In his opening remarks to the Board of Regents, University of California President Mark Yudof pledged his support for Governor Jerry Brown’s tax initiative on the November ballot.
“In my view, it represents the best opportunity I’ve seen in my four years in California for the state to clamber out of a sinkhole of fiscal uncertainty and move forward into a better, more prosperous future,” Yudof said.
Later, during a press conference, Yudof answered questions about his decision.
“I took a stance today as an individual, personally, and I said that in the future I would recommend that the board do so,” said Yudof. “I’m for it, and I’m going to recommend it to the board.”
At this time, recommending supporting the tax initiative is as far as Yudof can go in deciding the Board of Regents’ position on the initiative.
“Basically, the students are paying more than the state of California and that’s not fair,” said Yudof. “Give the student some relief after years and years of increase. I think that would be marvelous.”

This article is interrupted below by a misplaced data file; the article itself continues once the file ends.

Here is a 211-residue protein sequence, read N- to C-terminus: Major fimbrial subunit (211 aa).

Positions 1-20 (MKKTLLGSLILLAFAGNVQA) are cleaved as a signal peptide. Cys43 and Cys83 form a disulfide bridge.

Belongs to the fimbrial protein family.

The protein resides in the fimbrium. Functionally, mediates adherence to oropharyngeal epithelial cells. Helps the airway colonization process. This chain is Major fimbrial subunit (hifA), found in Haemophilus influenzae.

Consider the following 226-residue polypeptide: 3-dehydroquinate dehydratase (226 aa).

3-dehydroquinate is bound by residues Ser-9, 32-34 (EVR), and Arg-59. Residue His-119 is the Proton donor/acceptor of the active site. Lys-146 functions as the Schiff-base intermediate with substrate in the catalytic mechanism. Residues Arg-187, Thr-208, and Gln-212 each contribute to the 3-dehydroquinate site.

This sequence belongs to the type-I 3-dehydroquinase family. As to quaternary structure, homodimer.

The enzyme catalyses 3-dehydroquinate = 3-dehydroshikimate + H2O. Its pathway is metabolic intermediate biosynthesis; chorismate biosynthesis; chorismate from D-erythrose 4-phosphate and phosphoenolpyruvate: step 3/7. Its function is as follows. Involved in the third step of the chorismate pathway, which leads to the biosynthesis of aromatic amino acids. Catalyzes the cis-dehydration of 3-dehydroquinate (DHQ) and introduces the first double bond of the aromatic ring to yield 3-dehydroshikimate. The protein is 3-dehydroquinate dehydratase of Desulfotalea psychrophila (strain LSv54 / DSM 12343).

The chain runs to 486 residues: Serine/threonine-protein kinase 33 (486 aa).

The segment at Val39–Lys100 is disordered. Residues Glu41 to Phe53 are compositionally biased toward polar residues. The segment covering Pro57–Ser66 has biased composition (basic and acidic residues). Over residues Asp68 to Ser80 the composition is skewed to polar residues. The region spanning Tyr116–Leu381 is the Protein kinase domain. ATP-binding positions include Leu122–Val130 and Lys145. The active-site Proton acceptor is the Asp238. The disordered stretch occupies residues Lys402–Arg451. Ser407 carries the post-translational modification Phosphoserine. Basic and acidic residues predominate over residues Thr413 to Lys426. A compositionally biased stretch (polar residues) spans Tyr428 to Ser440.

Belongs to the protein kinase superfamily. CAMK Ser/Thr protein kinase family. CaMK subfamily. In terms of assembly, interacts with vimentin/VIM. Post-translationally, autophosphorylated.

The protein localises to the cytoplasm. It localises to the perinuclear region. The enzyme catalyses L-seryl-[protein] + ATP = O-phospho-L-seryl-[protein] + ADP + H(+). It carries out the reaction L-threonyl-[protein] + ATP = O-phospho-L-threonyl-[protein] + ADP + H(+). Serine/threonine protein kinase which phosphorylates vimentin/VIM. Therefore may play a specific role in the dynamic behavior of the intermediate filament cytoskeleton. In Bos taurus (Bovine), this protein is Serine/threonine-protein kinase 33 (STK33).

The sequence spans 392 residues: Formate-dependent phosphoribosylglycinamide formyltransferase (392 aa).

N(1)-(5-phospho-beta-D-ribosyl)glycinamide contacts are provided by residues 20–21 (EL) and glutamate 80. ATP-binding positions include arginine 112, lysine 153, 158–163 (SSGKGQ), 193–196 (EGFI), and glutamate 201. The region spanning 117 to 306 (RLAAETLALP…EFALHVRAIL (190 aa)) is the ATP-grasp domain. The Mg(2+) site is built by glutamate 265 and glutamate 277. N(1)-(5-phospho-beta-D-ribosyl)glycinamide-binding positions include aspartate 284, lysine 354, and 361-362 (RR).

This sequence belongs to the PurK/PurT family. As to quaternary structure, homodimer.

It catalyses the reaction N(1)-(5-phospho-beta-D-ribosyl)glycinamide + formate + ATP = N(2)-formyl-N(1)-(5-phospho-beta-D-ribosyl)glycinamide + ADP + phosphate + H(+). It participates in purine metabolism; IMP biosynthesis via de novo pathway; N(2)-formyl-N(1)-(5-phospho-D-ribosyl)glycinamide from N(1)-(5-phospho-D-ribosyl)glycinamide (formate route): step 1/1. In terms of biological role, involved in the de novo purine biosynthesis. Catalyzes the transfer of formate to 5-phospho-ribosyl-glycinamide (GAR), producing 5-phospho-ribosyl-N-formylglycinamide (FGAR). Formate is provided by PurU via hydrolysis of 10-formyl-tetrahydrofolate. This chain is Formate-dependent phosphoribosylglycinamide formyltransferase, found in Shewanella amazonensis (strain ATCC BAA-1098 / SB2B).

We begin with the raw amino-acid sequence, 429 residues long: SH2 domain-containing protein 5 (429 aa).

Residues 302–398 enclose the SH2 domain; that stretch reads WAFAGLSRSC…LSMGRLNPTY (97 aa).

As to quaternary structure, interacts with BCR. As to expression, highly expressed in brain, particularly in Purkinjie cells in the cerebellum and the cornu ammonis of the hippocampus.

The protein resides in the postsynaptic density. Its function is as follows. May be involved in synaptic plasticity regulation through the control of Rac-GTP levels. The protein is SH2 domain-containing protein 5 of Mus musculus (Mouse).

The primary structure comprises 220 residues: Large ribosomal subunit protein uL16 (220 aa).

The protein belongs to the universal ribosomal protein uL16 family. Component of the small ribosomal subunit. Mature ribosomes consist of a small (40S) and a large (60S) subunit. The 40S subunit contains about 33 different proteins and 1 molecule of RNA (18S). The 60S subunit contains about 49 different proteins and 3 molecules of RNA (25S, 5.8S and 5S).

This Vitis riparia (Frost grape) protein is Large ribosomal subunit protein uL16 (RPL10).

If the tax initiative does not pass, the University of California will be faced with a $200 million reduction in January of 2013. According to Yudof, that would mean significant mid-year tuition increases, unless another way to assist the UC becomes available.
Yudof refrained from speculating about how much of a mid-year tuition increase UC would be looking at should the tax initiative not pass, and instead wants to focus on getting the tax initiative passed.
“Let’s win this one and not speculate about it [the failure of the initiative to pass],” said Yudof. “I mean it would be bad for students, bad for the University, bad for the faculty, bad for families and the parents.”
Yudof then commended students, and asked for their support and work to get the tax initiative to pass.
“Let’s just work hard and get this done, and come together and do it and hope we don’t have to face that.”
He also remained supportive of the Middle Class Scholarship program and a proposal by a UC Riverside student to make the fees paid to UC dependent on the amount of money made by graduates.
It needs refinement, he said, but thought there was enough of an idea there that he thought is innovative and could work, though it would require federal legislation to get it done.
Yudof remains optimistic about the UC budget and the tax initiative.
“I’m an eternal optimist,” he said. “You can’t hold my job without being optimistic.”